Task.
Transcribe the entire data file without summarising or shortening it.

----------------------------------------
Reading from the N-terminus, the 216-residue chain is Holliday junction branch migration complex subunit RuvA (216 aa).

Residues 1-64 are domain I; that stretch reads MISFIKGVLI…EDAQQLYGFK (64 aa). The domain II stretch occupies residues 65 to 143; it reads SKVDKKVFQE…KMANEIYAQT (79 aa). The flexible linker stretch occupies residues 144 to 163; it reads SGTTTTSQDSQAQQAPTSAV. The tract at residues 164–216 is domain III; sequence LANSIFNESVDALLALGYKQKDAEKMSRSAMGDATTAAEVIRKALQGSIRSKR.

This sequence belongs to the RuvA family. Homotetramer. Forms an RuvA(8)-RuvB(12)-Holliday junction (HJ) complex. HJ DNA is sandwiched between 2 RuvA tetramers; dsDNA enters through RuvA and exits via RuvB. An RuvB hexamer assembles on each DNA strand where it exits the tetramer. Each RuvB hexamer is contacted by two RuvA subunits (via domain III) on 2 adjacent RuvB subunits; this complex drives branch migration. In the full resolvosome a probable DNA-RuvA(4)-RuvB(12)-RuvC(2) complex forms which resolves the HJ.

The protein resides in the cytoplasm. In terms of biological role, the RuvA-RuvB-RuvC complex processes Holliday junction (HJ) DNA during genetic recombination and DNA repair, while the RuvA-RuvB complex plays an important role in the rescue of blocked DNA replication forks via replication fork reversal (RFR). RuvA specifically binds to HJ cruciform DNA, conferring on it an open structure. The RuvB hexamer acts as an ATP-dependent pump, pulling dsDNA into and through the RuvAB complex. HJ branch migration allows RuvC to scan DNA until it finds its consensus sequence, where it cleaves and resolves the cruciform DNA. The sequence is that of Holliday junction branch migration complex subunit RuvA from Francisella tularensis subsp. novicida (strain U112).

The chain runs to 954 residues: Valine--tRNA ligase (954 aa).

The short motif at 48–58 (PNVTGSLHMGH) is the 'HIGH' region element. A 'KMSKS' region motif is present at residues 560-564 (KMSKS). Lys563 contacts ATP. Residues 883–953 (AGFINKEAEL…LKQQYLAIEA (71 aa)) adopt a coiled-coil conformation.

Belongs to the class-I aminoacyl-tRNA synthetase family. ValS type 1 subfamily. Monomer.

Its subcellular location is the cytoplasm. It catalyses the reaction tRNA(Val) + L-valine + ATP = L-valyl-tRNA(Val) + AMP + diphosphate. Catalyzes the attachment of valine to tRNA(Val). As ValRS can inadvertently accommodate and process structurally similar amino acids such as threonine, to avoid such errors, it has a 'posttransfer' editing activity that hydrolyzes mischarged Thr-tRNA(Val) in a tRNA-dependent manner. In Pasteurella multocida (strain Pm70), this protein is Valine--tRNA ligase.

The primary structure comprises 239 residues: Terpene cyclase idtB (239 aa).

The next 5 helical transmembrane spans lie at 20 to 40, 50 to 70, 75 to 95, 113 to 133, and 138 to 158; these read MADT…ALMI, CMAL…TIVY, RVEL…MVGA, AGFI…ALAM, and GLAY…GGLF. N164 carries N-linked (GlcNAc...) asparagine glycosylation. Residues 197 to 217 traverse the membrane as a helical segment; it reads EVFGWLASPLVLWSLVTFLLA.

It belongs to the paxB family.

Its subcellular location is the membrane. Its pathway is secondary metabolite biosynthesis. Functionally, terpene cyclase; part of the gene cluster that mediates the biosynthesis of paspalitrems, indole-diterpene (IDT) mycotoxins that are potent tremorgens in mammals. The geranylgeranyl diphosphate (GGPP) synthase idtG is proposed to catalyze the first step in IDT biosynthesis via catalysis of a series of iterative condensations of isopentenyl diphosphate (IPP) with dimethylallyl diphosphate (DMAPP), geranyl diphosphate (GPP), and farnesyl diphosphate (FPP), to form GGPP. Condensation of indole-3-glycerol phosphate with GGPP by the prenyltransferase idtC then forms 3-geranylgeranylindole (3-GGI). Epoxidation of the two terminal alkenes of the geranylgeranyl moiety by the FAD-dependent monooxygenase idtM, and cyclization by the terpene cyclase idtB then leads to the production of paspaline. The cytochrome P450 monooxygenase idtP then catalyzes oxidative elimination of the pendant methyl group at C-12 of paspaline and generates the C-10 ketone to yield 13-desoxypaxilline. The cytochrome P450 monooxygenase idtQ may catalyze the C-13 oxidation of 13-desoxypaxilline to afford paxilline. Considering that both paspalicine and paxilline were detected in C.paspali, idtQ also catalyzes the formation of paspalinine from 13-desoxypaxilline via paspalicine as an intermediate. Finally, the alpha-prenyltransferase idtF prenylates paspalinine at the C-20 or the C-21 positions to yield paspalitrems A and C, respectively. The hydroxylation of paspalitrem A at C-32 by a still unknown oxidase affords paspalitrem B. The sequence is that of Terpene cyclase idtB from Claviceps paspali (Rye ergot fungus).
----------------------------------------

Reading from the N-terminus, the 216-residue chain is Holliday junction branch migration complex subunit RuvA (216 aa).

Residues 1-64 are domain I; that stretch reads MISFIKGVLI…EDAQQLYGFK (64 aa). The domain II stretch occupies residues 65 to 143; it reads SKVDKKVFQE…KMANEIYAQT (79 aa). The flexible linker stretch occupies residues 144 to 163; it reads SGTTTTSQDSQAQQAPTSAV. The tract at residues 164–216 is domain III; sequence LANSIFNESVDALLALGYKQKDAEKMSRSAMGDATTAAEVIRKALQGSIRSKR.

This sequence belongs to the RuvA family. Homotetramer. Forms an RuvA(8)-RuvB(12)-Holliday junction (HJ) complex. HJ DNA is sandwiched between 2 RuvA tetramers; dsDNA enters through RuvA and exits via RuvB. An RuvB hexamer assembles on each DNA strand where it exits the tetramer. Each RuvB hexamer is contacted by two RuvA subunits (via domain III) on 2 adjacent RuvB subunits; this complex drives branch migration. In the full resolvosome a probable DNA-RuvA(4)-RuvB(12)-RuvC(2) complex forms which resolves the HJ.

The protein resides in the cytoplasm. In terms of biological role, the RuvA-RuvB-RuvC complex processes Holliday junction (HJ) DNA during genetic recombination and DNA repair, while the RuvA-RuvB complex plays an important role in the rescue of blocked DNA replication forks via replication fork reversal (RFR). RuvA specifically binds to HJ cruciform DNA, conferring on it an open structure. The RuvB hexamer acts as an ATP-dependent pump, pulling dsDNA into and through the RuvAB complex. HJ branch migration allows RuvC to scan DNA until it finds its consensus sequence, where it cleaves and resolves the cruciform DNA. The sequence is that of Holliday junction branch migration complex subunit RuvA from Francisella tularensis subsp. novicida (strain U112).

The chain runs to 954 residues: Valine--tRNA ligase (954 aa).

The short motif at 48–58 (PNVTGSLHMGH) is the 'HIGH' region element. A 'KMSKS' region motif is present at residues 560-564 (KMSKS). Lys563 contacts ATP. Residues 883–953 (AGFINKEAEL…LKQQYLAIEA (71 aa)) adopt a coiled-coil conformation.

Belongs to the class-I aminoacyl-tRNA synthetase family. ValS type 1 subfamily. Monomer.

Its subcellular location is the cytoplasm. It catalyses the reaction tRNA(Val) + L-valine + ATP = L-valyl-tRNA(Val) + AMP + diphosphate. Catalyzes the attachment of valine to tRNA(Val). As ValRS can inadvertently accommodate and process structurally similar amino acids such as threonine, to avoid such errors, it has a 'posttransfer' editing activity that hydrolyzes mischarged Thr-tRNA(Val) in a tRNA-dependent manner. In Pasteurella multocida (strain Pm70), this protein is Valine--tRNA ligase.

The primary structure comprises 239 residues: Terpene cyclase idtB (239 aa).

The next 5 helical transmembrane spans lie at 20 to 40, 50 to 70, 75 to 95, 113 to 133, and 138 to 158; these read MADT…ALMI, CMAL…TIVY, RVEL…MVGA, AGFI…ALAM, and GLAY…GGLF. N164 carries N-linked (GlcNAc...) asparagine glycosylation. Residues 197 to 217 traverse the membrane as a helical segment; it reads EVFGWLASPLVLWSLVTFLLA.

It belongs to the paxB family.

Its subcellular location is the membrane. Its pathway is secondary metabolite biosynthesis. Functionally, terpene cyclase; part of the gene cluster that mediates the biosynthesis of paspalitrems, indole-diterpene (IDT) mycotoxins that are potent tremorgens in mammals. The geranylgeranyl diphosphate (GGPP) synthase idtG is proposed to catalyze the first step in IDT biosynthesis via catalysis of a series of iterative condensations of isopentenyl diphosphate (IPP) with dimethylallyl diphosphate (DMAPP), geranyl diphosphate (GPP), and farnesyl diphosphate (FPP), to form GGPP. Condensation of indole-3-glycerol phosphate with GGPP by the prenyltransferase idtC then forms 3-geranylgeranylindole (3-GGI). Epoxidation of the two terminal alkenes of the geranylgeranyl moiety by the FAD-dependent monooxygenase idtM, and cyclization by the terpene cyclase idtB then leads to the production of paspaline. The cytochrome P450 monooxygenase idtP then catalyzes oxidative elimination of the pendant methyl group at C-12 of paspaline and generates the C-10 ketone to yield 13-desoxypaxilline. The cytochrome P450 monooxygenase idtQ may catalyze the C-13 oxidation of 13-desoxypaxilline to afford paxilline. Considering that both paspalicine and paxilline were detected in C.paspali, idtQ also catalyzes the formation of paspalinine from 13-desoxypaxilline via paspalicine as an intermediate. Finally, the alpha-prenyltransferase idtF prenylates paspalinine at the C-20 or the C-21 positions to yield paspalitrems A and C, respectively. The hydroxylation of paspalitrem A at C-32 by a still unknown oxidase affords paspalitrem B. The sequence is that of Terpene cyclase idtB from Claviceps paspali (Rye ergot fungus).